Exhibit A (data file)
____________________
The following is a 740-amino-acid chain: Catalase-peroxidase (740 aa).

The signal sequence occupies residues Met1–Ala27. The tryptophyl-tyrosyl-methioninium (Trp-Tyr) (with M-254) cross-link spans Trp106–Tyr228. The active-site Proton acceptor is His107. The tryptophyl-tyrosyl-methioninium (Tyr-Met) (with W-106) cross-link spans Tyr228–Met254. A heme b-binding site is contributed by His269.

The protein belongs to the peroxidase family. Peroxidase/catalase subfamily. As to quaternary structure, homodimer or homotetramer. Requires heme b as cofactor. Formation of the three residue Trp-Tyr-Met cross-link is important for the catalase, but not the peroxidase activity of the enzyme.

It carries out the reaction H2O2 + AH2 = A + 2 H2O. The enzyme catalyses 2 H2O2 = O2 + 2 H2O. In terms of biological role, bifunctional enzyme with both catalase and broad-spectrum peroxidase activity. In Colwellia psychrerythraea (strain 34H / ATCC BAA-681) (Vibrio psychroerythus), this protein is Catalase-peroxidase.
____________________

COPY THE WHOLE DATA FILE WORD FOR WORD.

The following is a 740-amino-acid chain: Catalase-peroxidase (740 aa).

The signal sequence occupies residues Met1–Ala27. The tryptophyl-tyrosyl-methioninium (Trp-Tyr) (with M-254) cross-link spans Trp106–Tyr228. The active-site Proton acceptor is His107. The tryptophyl-tyrosyl-methioninium (Tyr-Met) (with W-106) cross-link spans Tyr228–Met254. A heme b-binding site is contributed by His269.

The protein belongs to the peroxidase family. Peroxidase/catalase subfamily. As to quaternary structure, homodimer or homotetramer. Requires heme b as cofactor. Formation of the three residue Trp-Tyr-Met cross-link is important for the catalase, but not the peroxidase activity of the enzyme.

It carries out the reaction H2O2 + AH2 = A + 2 H2O. The enzyme catalyses 2 H2O2 = O2 + 2 H2O. In terms of biological role, bifunctional enzyme with both catalase and broad-spectrum peroxidase activity. In Colwellia psychrerythraea (strain 34H / ATCC BAA-681) (Vibrio psychroerythus), this protein is Catalase-peroxidase.